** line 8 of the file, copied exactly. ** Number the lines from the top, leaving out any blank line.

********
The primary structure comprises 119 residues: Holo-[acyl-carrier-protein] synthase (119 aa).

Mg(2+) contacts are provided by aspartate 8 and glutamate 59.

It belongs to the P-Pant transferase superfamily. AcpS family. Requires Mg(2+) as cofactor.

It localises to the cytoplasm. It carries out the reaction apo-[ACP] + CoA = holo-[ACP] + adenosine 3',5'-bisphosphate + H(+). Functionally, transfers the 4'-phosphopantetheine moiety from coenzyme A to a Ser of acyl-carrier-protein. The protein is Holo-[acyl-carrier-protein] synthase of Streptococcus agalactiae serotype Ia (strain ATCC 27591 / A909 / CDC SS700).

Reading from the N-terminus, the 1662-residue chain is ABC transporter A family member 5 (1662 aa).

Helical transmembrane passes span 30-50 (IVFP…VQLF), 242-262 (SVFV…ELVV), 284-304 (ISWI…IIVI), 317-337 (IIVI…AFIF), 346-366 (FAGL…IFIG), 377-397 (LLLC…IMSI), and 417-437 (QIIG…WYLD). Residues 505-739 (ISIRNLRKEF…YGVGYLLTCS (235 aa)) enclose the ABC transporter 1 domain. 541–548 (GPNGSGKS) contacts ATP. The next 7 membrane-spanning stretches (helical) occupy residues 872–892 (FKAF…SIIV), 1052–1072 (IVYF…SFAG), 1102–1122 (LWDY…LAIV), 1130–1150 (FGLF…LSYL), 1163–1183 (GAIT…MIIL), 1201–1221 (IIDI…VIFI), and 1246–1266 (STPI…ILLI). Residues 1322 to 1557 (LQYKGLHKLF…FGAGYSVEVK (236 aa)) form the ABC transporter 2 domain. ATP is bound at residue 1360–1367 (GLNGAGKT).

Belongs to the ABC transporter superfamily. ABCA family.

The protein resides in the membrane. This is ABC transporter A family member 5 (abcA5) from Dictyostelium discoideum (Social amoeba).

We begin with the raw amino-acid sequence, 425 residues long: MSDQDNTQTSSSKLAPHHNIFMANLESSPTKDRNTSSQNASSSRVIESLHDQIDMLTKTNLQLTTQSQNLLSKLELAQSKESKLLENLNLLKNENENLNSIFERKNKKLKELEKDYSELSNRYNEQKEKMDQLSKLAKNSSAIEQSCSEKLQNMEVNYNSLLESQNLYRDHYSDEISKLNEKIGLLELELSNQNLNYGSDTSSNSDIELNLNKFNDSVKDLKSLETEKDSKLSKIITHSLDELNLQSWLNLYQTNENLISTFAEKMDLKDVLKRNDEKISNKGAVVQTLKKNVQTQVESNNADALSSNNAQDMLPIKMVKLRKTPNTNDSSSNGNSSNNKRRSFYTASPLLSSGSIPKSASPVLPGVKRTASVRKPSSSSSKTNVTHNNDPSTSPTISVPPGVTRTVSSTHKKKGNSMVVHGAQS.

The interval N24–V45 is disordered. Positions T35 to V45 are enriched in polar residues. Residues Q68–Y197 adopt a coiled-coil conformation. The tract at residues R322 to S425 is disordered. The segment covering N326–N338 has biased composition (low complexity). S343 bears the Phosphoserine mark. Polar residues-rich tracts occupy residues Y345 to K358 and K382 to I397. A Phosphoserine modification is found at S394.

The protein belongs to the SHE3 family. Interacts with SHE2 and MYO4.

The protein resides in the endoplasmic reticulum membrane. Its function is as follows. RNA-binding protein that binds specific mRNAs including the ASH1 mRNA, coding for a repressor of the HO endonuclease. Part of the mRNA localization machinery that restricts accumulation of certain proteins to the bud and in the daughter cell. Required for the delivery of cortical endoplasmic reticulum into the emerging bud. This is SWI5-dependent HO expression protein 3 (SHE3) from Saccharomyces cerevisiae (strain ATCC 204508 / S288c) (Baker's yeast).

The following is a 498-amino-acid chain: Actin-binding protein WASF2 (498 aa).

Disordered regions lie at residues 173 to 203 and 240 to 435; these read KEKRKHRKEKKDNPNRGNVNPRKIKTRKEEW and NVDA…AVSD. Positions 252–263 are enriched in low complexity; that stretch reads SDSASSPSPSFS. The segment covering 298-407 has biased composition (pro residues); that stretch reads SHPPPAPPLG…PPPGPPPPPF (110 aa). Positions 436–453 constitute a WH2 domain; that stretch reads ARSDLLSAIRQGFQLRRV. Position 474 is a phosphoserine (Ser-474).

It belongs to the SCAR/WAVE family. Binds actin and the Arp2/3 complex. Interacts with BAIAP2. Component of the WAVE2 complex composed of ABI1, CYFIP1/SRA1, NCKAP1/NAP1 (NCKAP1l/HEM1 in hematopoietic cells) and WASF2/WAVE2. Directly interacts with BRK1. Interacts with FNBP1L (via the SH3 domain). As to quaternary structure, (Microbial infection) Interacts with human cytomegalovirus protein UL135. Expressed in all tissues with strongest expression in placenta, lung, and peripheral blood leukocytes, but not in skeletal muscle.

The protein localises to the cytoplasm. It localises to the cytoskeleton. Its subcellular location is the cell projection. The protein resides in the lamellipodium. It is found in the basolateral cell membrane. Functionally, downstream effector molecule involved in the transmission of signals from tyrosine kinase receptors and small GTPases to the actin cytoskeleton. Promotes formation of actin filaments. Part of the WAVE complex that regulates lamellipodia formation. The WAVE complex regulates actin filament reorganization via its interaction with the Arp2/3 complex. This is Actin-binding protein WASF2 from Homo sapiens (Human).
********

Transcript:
The protein resides in the membrane. This is ABC transporter A family member 5 (abcA5) from Dictyostelium discoideum (Social amoeba).